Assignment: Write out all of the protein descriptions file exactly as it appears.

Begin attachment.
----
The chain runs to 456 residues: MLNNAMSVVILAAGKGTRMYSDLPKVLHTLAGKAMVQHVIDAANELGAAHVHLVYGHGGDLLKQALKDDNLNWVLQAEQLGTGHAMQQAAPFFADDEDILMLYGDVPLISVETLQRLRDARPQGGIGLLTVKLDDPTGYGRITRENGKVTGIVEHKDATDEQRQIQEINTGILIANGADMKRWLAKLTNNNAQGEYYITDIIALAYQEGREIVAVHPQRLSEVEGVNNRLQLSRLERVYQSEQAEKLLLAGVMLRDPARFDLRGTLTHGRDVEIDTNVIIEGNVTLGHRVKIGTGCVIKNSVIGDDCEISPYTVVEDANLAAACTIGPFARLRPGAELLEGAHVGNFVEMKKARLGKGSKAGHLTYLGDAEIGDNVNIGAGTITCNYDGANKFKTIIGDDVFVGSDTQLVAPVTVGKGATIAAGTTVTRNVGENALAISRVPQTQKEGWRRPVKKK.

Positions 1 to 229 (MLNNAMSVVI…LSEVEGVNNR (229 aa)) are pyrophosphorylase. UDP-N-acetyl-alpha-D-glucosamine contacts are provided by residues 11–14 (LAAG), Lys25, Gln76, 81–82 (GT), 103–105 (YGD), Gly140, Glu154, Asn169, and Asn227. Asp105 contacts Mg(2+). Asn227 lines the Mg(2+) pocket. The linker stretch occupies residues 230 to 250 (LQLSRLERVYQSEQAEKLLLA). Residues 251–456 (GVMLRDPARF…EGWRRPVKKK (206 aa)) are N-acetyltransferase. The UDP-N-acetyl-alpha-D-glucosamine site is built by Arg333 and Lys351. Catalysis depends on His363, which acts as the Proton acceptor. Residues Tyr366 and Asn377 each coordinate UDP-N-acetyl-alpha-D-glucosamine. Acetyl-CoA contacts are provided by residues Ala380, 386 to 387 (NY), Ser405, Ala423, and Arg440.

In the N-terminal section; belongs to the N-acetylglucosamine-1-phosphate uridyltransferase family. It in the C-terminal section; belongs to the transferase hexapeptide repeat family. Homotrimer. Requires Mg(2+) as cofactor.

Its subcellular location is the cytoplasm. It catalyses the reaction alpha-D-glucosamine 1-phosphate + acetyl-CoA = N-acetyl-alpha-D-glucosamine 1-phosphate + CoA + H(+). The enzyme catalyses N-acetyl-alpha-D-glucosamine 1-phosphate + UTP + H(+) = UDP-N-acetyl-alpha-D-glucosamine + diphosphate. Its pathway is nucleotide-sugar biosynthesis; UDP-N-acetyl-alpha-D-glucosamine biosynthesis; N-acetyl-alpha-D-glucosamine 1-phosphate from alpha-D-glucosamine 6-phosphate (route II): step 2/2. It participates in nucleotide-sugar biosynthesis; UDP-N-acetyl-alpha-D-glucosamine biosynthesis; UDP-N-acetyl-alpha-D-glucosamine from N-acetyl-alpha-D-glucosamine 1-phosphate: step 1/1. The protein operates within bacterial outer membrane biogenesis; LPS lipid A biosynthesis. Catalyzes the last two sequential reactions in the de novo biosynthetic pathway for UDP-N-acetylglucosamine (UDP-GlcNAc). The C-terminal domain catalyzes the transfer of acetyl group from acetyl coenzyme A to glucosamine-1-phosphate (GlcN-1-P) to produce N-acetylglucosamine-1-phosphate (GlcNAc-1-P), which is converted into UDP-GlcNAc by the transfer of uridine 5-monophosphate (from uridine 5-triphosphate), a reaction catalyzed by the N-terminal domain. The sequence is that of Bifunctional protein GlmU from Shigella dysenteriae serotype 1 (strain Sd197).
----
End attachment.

The chain runs to 456 residues: MLNNAMSVVILAAGKGTRMYSDLPKVLHTLAGKAMVQHVIDAANELGAAHVHLVYGHGGDLLKQALKDDNLNWVLQAEQLGTGHAMQQAAPFFADDEDILMLYGDVPLISVETLQRLRDARPQGGIGLLTVKLDDPTGYGRITRENGKVTGIVEHKDATDEQRQIQEINTGILIANGADMKRWLAKLTNNNAQGEYYITDIIALAYQEGREIVAVHPQRLSEVEGVNNRLQLSRLERVYQSEQAEKLLLAGVMLRDPARFDLRGTLTHGRDVEIDTNVIIEGNVTLGHRVKIGTGCVIKNSVIGDDCEISPYTVVEDANLAAACTIGPFARLRPGAELLEGAHVGNFVEMKKARLGKGSKAGHLTYLGDAEIGDNVNIGAGTITCNYDGANKFKTIIGDDVFVGSDTQLVAPVTVGKGATIAAGTTVTRNVGENALAISRVPQTQKEGWRRPVKKK.

Positions 1 to 229 (MLNNAMSVVI…LSEVEGVNNR (229 aa)) are pyrophosphorylase. UDP-N-acetyl-alpha-D-glucosamine contacts are provided by residues 11–14 (LAAG), Lys25, Gln76, 81–82 (GT), 103–105 (YGD), Gly140, Glu154, Asn169, and Asn227. Asp105 contacts Mg(2+). Asn227 lines the Mg(2+) pocket. The linker stretch occupies residues 230 to 250 (LQLSRLERVYQSEQAEKLLLA). Residues 251–456 (GVMLRDPARF…EGWRRPVKKK (206 aa)) are N-acetyltransferase. The UDP-N-acetyl-alpha-D-glucosamine site is built by Arg333 and Lys351. Catalysis depends on His363, which acts as the Proton acceptor. Residues Tyr366 and Asn377 each coordinate UDP-N-acetyl-alpha-D-glucosamine. Acetyl-CoA contacts are provided by residues Ala380, 386 to 387 (NY), Ser405, Ala423, and Arg440.

In the N-terminal section; belongs to the N-acetylglucosamine-1-phosphate uridyltransferase family. It in the C-terminal section; belongs to the transferase hexapeptide repeat family. Homotrimer. Requires Mg(2+) as cofactor.

Its subcellular location is the cytoplasm. It catalyses the reaction alpha-D-glucosamine 1-phosphate + acetyl-CoA = N-acetyl-alpha-D-glucosamine 1-phosphate + CoA + H(+). The enzyme catalyses N-acetyl-alpha-D-glucosamine 1-phosphate + UTP + H(+) = UDP-N-acetyl-alpha-D-glucosamine + diphosphate. Its pathway is nucleotide-sugar biosynthesis; UDP-N-acetyl-alpha-D-glucosamine biosynthesis; N-acetyl-alpha-D-glucosamine 1-phosphate from alpha-D-glucosamine 6-phosphate (route II): step 2/2. It participates in nucleotide-sugar biosynthesis; UDP-N-acetyl-alpha-D-glucosamine biosynthesis; UDP-N-acetyl-alpha-D-glucosamine from N-acetyl-alpha-D-glucosamine 1-phosphate: step 1/1. The protein operates within bacterial outer membrane biogenesis; LPS lipid A biosynthesis. Catalyzes the last two sequential reactions in the de novo biosynthetic pathway for UDP-N-acetylglucosamine (UDP-GlcNAc). The C-terminal domain catalyzes the transfer of acetyl group from acetyl coenzyme A to glucosamine-1-phosphate (GlcN-1-P) to produce N-acetylglucosamine-1-phosphate (GlcNAc-1-P), which is converted into UDP-GlcNAc by the transfer of uridine 5-monophosphate (from uridine 5-triphosphate), a reaction catalyzed by the N-terminal domain. The sequence is that of Bifunctional protein GlmU from Shigella dysenteriae serotype 1 (strain Sd197).